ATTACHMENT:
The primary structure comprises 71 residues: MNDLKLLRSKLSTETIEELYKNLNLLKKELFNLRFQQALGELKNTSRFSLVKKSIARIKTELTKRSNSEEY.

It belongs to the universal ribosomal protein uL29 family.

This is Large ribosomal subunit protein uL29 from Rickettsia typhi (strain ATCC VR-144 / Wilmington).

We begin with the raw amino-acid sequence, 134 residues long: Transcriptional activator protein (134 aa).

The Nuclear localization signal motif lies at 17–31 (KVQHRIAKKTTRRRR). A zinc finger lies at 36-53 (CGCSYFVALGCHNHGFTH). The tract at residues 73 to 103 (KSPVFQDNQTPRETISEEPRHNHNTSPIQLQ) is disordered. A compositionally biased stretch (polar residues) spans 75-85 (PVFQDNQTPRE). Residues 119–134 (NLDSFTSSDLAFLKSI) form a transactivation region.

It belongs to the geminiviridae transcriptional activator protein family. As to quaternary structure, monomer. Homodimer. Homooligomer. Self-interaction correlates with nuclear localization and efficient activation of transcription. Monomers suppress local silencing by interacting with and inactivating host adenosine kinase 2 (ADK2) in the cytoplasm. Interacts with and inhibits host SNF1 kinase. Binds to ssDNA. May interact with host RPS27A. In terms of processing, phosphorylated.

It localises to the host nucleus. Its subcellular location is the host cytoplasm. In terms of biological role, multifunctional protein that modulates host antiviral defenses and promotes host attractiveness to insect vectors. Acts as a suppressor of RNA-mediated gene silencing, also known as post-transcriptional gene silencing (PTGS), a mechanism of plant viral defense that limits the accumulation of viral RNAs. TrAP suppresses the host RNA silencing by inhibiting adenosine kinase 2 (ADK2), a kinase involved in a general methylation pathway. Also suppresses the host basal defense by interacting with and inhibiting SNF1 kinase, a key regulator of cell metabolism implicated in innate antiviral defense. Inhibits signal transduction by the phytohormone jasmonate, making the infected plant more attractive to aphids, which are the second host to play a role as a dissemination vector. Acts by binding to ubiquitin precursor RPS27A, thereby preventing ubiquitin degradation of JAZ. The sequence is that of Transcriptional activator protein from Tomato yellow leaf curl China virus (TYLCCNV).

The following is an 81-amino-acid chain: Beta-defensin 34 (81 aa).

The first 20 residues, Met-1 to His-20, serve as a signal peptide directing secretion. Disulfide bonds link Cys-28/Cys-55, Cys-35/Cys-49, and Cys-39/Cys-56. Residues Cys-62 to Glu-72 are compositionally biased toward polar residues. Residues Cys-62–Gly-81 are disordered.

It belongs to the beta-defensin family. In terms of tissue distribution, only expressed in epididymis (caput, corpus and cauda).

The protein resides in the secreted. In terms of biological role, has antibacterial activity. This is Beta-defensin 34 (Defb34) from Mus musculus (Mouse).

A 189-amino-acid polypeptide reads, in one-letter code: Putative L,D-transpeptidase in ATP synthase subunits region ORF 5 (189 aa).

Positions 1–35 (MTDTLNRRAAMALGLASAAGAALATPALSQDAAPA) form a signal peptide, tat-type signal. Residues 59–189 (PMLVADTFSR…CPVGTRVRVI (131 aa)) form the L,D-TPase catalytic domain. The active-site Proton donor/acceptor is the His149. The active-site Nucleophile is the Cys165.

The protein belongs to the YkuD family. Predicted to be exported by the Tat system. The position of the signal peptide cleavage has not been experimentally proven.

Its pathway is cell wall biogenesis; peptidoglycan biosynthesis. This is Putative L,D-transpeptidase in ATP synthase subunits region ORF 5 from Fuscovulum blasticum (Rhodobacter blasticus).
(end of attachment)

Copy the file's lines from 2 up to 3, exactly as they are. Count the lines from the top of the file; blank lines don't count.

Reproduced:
It belongs to the universal ribosomal protein uL29 family.

This is Large ribosomal subunit protein uL29 from Rickettsia typhi (strain ATCC VR-144 / Wilmington).